The editors of the fine new resource 101 Changemakers hope that
their brief profiles of rebels and radicals will “inspire more young
changemakers to shape their own history.” Too often, texts present
“great individuals” in a way that leaves readers feeling small by
comparison. “I could never do that,” is the message students can easily
take away. 101 Changemakers focuses on extraordinary
individuals, but in the context of the broader movements and events that
sparked and nurtured their activism. The editors feature the
famous—like John Brown, Rosa Parks, and Cesar Chavez—along with the less
celebrated—like Harry Hay Jr., Mary and Carrie Dann, and Constance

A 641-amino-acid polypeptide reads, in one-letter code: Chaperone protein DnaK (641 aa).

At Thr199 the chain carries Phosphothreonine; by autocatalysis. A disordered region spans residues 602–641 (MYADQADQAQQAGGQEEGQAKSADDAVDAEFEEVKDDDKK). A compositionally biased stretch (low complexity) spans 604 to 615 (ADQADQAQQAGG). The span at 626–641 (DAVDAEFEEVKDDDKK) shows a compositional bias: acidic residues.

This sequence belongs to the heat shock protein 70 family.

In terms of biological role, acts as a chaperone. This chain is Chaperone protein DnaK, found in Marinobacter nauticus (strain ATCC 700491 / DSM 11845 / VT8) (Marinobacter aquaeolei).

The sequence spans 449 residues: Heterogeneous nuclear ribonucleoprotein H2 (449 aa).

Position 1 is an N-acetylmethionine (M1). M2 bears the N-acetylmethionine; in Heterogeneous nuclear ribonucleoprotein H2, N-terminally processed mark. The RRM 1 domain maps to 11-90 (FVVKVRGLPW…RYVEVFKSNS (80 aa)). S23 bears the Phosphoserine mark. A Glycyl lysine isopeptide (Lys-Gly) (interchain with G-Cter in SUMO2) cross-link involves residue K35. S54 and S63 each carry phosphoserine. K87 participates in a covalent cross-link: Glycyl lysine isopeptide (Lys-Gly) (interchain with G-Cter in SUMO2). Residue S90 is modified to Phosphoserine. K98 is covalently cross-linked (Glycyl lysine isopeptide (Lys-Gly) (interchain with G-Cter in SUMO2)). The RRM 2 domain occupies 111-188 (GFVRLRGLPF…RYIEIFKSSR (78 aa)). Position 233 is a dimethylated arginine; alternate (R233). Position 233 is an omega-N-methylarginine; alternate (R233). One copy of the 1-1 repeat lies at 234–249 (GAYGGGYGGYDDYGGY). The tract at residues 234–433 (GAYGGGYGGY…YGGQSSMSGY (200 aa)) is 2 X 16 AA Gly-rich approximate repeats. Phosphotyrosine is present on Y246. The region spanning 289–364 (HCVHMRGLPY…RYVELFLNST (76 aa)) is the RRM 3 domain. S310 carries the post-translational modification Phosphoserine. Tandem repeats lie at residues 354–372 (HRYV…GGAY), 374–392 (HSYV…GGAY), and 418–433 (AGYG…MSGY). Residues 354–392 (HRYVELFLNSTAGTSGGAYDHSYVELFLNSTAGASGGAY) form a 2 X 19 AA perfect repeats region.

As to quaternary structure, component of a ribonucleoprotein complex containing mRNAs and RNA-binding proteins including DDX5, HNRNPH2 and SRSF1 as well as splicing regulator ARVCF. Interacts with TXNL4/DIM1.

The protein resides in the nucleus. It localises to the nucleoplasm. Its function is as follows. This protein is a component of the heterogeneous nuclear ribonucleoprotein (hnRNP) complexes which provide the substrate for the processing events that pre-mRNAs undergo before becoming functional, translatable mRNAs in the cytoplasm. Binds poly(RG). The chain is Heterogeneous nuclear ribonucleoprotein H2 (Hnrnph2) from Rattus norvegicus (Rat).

McMillen. Along with 500-word profiles, written by teachers and
activists across the country, selections include a timeline of the
changemaker’s life, provocative questions, and suggestions for further
research. Written for middle school students, but great for high school
— Rethinking Schools
In the great tradition of Howard Zinn, "101 Changemakers" offers a peoples history version of the individuals who have shaped our country for middle school students. In the place of founding fathers, presidents, and titans of industry, are profiles of those who courageously fought for social justice in America: Tecumseh, Harriet Tubman, Mark Twain, Cesar Chavez, Rachel Carson, Harvey Milk, Henry Wallace, and many more. "101 Changemakers" aims to provide young students with new ways of understanding how history is written and made.
About the Author
Michele Bollinger lives in Washington, DC where she teaches high school social studies.
Dao X. Tran is an editor based in the Bronx, New York. Dao is currently working on the Domestic Worker Oral History Project. When not reading for work and pleasure, she enjoys time with her daughter Quyen, a changemaker of a different sort.